Three Ways to Get Faster in a Single Season

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Runner’s World

Ask Coach Jenny

By Jenny Hadfield

Here’s how to improve your pace on all your runs—even the easy ones—without getting hurt or burnt out.

Question:  I’m training for a marathon next season and I find that whenever I push harder I fail to improve or end up hurt. How do I train to improve my time? Thanks much! —Natalie

This is an email I received from a reader turned personal-coaching client last year. Her name has been changed, but all the details are real. I’m sharing this with you because her training story is not unique. Natalie’s intentions were great, but the way she was going about putting her training together was causing her trouble.

I’m also sharing this with you because in one season, with a few tweaks to her training regimen, she’s gone from failing to improve to making remarkable progress. Take a look at her stats:

Easy Effort Runs six months ago: 11:20
Easy Effort Runs now: 10:14

Long Run Pace then: 11:45
Long Run Pace now: 11:00

And, Natalie has improved the pace at which she is able to run at her redline threshold (also known as lactate threshold) by 45 seconds per mile. When you raise your redline, you can run faster at easier effort levels for longer stretches of time.

You might be thinking, “Wow, what kind of crazy workouts was she doing to improve like that?” But truly, it’s more about the workouts she wasn’t doing. Here are the three simple changes I made to help Natalie improve her performance this season.

Keep it simple. With all the talk—especially on social media and blogs—about new workouts, it’s easy to get caught up in switching around your workouts to fit in with everyone else’s plans. This can be a fun way to gain overall fitness, but when you’re training for an endurance race, it’s better to go with a few workouts repeated regularly and to progress them as your body adapts. If you don’t give your body time to adapt to new stimuli, the frequent changes can cause more harm than good.
How to do it: Instead of changing workouts every week, I assigned only two hard effort workouts—a tempo run and an interval workout—and had Natalie focus on learning how to run these at the right effort. She ran one hard workout, either a tempo run or intervals, once per week. She started with a tempo run that included five-minute repeats at threshold effort, and by the end of the 20-week training season, she built up to twenty minutes at that same effort. For her intervals, she started with one minute at her red zone effort above her threshold and finished the season running two to three minutes at this same effort. Keeping the workouts consistent from week to week helped Natalie learn to run at the right effort levels, and she only took on slightly tougher versions of those workouts every three or four weeks.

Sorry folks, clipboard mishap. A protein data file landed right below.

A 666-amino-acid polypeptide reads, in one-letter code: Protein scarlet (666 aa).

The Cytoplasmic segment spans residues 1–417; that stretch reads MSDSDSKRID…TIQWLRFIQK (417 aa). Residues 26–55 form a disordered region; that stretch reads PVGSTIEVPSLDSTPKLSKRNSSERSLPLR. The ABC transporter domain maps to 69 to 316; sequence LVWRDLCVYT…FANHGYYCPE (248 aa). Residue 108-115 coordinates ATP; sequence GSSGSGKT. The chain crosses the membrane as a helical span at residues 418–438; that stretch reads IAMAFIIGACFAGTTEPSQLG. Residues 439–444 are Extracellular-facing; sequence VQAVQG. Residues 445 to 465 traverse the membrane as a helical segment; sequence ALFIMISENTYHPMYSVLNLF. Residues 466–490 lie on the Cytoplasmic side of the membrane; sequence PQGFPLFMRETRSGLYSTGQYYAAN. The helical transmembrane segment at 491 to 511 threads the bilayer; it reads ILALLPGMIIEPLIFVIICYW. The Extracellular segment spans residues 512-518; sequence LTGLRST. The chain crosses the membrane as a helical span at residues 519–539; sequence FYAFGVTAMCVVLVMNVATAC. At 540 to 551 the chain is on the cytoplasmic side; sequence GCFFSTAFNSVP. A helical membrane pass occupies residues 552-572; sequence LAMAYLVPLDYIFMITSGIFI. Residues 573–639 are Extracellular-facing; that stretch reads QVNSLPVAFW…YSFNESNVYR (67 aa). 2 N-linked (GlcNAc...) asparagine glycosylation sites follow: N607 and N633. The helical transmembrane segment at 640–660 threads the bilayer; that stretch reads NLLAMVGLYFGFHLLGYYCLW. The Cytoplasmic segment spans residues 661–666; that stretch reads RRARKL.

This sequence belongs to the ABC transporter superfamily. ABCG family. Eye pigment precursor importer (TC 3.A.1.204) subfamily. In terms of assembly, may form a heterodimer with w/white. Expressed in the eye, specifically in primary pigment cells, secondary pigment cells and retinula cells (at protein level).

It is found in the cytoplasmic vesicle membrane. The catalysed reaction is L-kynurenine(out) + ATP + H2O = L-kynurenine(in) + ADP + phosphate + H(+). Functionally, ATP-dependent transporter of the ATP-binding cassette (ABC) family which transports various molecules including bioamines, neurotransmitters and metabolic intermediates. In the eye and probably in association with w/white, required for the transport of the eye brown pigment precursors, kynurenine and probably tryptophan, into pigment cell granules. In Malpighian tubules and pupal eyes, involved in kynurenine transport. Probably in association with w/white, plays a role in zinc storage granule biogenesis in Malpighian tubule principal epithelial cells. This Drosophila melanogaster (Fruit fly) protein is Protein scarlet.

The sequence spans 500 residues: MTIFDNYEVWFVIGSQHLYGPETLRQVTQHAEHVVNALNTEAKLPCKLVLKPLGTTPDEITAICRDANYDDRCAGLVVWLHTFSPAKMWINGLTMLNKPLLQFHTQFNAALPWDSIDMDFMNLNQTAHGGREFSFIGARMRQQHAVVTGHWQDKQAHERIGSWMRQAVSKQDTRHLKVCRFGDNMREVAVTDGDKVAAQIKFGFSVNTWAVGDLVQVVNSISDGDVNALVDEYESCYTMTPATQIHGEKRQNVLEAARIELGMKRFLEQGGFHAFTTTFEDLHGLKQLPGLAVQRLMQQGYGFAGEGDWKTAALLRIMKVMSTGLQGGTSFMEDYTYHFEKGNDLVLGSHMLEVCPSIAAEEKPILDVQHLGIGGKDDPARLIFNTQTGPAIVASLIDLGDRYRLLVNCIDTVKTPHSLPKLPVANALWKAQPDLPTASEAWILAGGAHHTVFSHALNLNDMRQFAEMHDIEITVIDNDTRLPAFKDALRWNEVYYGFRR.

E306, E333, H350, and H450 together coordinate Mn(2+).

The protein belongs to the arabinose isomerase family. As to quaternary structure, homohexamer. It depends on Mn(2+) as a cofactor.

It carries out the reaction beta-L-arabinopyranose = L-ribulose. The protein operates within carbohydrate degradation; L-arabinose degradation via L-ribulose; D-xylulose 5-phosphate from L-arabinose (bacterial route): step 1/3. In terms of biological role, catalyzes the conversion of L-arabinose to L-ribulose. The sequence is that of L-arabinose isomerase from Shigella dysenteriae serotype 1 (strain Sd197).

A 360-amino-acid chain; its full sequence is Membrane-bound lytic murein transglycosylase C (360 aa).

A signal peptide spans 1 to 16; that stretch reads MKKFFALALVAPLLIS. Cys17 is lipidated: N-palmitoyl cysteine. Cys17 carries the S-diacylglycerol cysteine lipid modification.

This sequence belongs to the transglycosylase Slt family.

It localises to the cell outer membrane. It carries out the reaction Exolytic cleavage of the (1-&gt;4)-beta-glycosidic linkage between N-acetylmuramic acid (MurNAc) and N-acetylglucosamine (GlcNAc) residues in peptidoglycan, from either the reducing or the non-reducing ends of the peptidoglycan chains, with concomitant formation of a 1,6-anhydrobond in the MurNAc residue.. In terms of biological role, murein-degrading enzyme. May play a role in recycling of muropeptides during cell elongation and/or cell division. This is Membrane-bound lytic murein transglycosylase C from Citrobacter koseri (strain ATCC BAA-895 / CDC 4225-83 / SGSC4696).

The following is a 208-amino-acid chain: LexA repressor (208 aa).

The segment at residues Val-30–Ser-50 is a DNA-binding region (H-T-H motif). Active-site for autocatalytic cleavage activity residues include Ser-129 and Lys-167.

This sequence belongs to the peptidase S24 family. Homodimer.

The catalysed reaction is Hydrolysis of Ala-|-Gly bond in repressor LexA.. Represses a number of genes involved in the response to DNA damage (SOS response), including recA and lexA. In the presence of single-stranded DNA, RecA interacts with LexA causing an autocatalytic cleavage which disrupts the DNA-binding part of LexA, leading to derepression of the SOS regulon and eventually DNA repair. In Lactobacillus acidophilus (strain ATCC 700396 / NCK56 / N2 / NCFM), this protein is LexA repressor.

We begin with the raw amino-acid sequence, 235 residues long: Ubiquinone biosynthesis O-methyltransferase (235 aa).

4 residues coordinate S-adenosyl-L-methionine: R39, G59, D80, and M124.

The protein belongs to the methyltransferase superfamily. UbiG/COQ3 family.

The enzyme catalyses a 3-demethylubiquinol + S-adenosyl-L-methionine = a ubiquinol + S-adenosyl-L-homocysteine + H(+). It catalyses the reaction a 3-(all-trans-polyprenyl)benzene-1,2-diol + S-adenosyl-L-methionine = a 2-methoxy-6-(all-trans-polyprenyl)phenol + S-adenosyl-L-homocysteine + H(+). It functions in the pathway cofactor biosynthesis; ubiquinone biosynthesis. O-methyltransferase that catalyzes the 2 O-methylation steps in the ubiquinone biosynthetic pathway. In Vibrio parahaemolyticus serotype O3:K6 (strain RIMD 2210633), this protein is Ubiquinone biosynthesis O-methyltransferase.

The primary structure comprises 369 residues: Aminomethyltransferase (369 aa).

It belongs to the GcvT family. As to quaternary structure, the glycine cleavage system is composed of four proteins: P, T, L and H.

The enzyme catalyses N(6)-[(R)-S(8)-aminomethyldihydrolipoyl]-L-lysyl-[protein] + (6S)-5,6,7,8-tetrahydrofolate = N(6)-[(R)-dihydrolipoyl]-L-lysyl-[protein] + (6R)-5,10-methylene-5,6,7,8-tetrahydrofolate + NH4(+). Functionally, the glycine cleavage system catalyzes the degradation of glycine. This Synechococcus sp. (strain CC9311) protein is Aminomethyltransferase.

Find your flow. When I develop a custom training plan, I look at a runner’s overall heath, injury history and risk, past races, running schedule, work life, family, sleep habits, and many other variables. In order for a plan to work for you, it’s got to flow with your life, your health, and your body. A plan for a 25-year-old will look much different than one for a 45-year-old. Start by taking an honest look at the stress in your life and how your body responds to workouts, then plot a program that allows you to train, recover, and adapt.
How to do it: Natalie was doing two high-intensity interval (HIIT) workouts per week—one running, one cross-training—on back-to-back days, and she’d go into her long runs feeling drained. I changed her schedule to include only one HIIT workout per week (running), added strength workouts instead of more cardio, and plugged in one easy run during the week and one long run, plus a yoga class and a full recovery day. If you’re exhausted, you need to change the flow of your workouts. Natalie’s body was able to improve with this recipe because she was able to recover, which allowed her body to adapt to the workload and push harder as she improved.

Run by effort rather than pace. The final step was in teaching Natalie how to train by effort rather than pace. It took a few weeks for her to learn to let her pace be the outcome of her workout, rather than her guide, and once she did, she was able to fully embrace the purpose of every workout. In doing so, her body was training in the optimal zone consistently and able to progress through the season.
How to do it: I broke the effort goals into three simple zones (see below). Her easy and long runs were at a conversational Yellow Zone. This is the zone where you can talk in full sentences. Tempo runs were done in the Orange Zone, an effort level where you can hear your breathing, but only talk in one to two word responses—it feels like it’s just outside your comfort zone. And the intervals were done in the Red Zone, a hard effort where you are running fast but in control, and your breathing is labored. There’s no talking in the Red Zone.


Improvement comes from finding a balance between stress and recovery that leads to adaptation. The key is to find the right recipe for you.


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